Dean Carey, 21, who stabbed to death an intruder who attacked him in his home in the middle of the night, has been jailed for three-and-a-half years at the Central Criminal Court.

Mr Justice Paul McDermott said Carey was entitled to use force to protect himself, his family and his home, but the force he used was “grossly” excessive given the victim, Jack Power, was unarmed.

Given that Carey was 17 at the time, had shown genuine remorse and that he did not expect or instigate the night’s violence, the judge sentenced him to four years and six months, with the final year suspended for two years. Sentencing is backdated to June 30 this year to account for the time Carey has already spent in custody.

Dean Carey (21), of St Brigid’s Square, Portarlington in Ca Laois, had twice been tried for murder but was convicted by a jury of manslaughter for murdering Mr Power after the deceased entered his Shanakiel home in Dunmore- East, Waterford on the morning of 26 July 2018.

Sentencing on Wednesday, Judge McDermott said in statements made to the court, Jack Power’s family said they felt their son had no voice in the courtroom. According to the judge, the trials focus on rules and evidence and provide “cold comfort to relatives whose loss is profound and lifelong.”

He described the deceased as an “exceptionally hard-working young man” who loved his job as a fisherman and was “encouraged by his father’s encouragement”. He was a role model and cheerful companion to his brothers and his loss is “incalculable”. He added: “Nothing I do or say will ease this suffering. The sentence I pass must be proportionate to the gravity of the manslaughter, as well as commensurate with it [Kerrie’s] circumstances”.

Car damage

The court heard that Jack Power had been drinking since early morning and saw damage to his car at around 3am which he believed was caused by Dean Carey.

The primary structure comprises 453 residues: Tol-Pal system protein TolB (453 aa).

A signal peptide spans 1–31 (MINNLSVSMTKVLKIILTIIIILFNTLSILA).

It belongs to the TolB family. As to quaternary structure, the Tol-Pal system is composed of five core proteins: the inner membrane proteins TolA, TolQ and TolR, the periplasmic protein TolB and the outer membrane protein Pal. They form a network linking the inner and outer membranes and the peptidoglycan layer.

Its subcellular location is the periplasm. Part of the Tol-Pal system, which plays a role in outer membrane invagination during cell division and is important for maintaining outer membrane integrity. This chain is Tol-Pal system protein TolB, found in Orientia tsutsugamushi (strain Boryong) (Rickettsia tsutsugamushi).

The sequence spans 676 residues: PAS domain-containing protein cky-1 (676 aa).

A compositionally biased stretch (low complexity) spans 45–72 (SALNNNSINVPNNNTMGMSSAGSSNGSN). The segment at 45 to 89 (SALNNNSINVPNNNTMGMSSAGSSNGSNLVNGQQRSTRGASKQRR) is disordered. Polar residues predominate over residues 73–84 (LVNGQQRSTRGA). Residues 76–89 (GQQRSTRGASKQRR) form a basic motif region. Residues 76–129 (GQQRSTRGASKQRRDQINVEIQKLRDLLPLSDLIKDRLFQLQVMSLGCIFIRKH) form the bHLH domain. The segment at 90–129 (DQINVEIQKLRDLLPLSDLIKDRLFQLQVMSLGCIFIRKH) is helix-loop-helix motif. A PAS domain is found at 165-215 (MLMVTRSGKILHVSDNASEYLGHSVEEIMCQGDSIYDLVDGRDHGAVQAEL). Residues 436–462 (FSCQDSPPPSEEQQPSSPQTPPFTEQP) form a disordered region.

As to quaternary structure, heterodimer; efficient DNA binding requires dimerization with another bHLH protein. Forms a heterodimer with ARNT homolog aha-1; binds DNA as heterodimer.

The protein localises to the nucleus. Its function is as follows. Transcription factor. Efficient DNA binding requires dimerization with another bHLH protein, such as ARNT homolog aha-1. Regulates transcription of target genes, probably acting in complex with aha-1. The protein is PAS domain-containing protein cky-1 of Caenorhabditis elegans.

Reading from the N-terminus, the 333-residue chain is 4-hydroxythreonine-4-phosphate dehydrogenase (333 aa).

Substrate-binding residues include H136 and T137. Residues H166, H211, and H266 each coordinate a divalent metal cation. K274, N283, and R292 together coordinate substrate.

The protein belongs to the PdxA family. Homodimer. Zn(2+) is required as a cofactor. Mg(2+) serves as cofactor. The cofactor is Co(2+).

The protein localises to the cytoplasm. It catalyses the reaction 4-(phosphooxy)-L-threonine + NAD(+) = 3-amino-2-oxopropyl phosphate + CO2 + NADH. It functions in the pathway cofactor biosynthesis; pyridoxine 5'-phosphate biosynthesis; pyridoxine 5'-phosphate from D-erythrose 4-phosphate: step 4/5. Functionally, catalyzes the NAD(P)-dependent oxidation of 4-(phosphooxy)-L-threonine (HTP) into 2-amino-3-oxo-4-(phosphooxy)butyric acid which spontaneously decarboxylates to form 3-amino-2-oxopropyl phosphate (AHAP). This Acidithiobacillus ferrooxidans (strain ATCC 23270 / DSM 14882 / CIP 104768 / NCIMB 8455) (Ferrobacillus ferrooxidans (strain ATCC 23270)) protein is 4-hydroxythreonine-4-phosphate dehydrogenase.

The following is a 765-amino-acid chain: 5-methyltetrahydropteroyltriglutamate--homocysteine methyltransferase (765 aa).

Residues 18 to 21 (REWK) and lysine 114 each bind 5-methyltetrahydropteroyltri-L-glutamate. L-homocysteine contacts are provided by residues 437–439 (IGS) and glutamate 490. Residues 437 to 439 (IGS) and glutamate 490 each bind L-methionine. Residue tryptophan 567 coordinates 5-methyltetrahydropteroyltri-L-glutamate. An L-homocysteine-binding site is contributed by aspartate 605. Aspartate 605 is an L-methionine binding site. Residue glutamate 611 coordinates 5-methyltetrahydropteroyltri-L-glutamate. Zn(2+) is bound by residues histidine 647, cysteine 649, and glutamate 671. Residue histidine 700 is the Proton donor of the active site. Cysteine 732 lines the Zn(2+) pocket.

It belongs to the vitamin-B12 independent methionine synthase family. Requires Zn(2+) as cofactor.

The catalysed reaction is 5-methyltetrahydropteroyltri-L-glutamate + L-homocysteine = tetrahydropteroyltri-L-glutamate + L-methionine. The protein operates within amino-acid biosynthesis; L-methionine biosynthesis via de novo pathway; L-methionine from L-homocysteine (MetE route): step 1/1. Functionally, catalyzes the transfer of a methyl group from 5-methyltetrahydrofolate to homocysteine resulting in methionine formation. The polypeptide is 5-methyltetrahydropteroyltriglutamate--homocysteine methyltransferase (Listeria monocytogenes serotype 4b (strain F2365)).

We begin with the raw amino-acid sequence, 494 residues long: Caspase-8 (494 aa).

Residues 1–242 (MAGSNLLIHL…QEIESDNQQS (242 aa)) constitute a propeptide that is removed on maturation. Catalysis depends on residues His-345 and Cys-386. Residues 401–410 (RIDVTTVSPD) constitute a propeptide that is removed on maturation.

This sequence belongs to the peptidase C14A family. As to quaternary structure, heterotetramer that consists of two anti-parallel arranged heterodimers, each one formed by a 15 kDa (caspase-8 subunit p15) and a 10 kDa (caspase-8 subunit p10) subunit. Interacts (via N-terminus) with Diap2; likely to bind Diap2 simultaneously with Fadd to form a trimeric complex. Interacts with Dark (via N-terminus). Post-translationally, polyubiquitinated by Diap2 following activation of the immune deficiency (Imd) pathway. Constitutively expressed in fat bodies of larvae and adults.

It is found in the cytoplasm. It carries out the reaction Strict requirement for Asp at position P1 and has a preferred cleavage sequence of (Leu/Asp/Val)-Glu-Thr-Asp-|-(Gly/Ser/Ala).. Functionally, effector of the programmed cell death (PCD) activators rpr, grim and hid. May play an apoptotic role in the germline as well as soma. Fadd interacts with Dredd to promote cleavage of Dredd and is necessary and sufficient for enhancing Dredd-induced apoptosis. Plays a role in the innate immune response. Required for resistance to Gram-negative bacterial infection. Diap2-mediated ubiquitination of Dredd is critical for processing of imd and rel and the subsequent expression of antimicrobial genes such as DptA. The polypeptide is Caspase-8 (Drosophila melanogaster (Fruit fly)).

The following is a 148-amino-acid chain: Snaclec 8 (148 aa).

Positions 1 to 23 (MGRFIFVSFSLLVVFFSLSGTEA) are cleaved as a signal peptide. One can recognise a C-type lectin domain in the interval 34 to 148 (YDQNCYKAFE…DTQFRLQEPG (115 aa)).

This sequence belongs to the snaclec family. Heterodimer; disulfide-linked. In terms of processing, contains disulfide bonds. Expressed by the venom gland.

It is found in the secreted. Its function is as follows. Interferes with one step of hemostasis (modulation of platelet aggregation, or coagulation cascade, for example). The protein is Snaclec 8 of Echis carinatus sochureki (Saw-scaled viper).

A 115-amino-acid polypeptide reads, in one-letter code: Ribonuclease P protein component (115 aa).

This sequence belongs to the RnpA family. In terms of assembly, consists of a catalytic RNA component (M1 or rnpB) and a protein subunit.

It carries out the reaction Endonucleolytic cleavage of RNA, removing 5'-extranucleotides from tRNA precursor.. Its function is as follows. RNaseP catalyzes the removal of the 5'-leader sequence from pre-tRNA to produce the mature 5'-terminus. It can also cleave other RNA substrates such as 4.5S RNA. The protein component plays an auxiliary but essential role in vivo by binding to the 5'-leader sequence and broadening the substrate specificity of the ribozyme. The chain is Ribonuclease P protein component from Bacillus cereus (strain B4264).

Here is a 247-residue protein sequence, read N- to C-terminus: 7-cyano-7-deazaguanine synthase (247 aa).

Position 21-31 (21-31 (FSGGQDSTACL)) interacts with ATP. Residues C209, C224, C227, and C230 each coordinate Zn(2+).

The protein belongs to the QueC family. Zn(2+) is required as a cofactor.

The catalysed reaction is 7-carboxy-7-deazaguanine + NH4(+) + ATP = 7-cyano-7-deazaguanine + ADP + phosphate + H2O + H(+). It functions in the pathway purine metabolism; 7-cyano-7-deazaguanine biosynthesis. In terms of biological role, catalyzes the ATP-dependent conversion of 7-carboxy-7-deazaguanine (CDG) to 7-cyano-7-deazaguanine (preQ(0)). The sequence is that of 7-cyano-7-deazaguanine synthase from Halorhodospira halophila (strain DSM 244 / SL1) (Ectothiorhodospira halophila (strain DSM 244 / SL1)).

He went into Carey’s house, took a rock and broke the front window of Carey’s house. He then entered through the front door. Judge McDermott said Mr Power attacked Dean Carey in his bedroom and it was believed he also assaulted Carey’s mother. Kerry told gardai he found a knife by the bed and stabbed Mr Power during the melee.

Judge McDermott said he did not believe the court had heard the truth about “the origin of the knife and how it was found, but he quickly armed himself” and used the knife.

Judge McDermott said: “I have to take into account the nature of what happened that night. The Oireachtas has recognized the special position of those who have a duty to defend themselves or their property against unlawful attack, particularly in their own home. Therefore, this is a question that must be taken into account when considering the guilt of the accused. Those who are assaulted in their home have the right to use force, sometimes deadly force, to defend themselves and their home.”

Without warning

He said Carey’s case was different from carrying a concealed knife in public, and therefore the defendant’s case attracted a lesser sentence. Kerry did not instigate the attack and could not have expected it. He was at home when he was attacked “without warning” by Mr Power, who threw a large rock through the front window of the house and trespassed.

The judge also noted that Mr Power was a tall, well-built man, while Carey was frail and younger. But the jury’s verdict showed Carey used excessive force when he stabbed Mr Power and the fact Mr Power was unarmed was an aggravating factor, the judge said.

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Carey was a juvenile when the crime occurred, and if convicted as a juvenile, he would be subject to a regime that focuses on rehabilitation rather than punishment, the judge said.

According to the judge, an adult who committed the same crime faces seven years in prison. Taking into account Carey’s age and the “difficult and stressful situation created by the deceased which was not of his making”, he put the headline at five years and six months.

He further mitigated this by taking into account Carey’s remorse and that he immediately contacted the emergency services after being injured and accepted responsibility for causing the fatal wound.

Carey is considered to have a moderate risk of committing violent crimes in the future, so he will be required to work with probation services and undergo anger and violence management if deemed necessary after his release.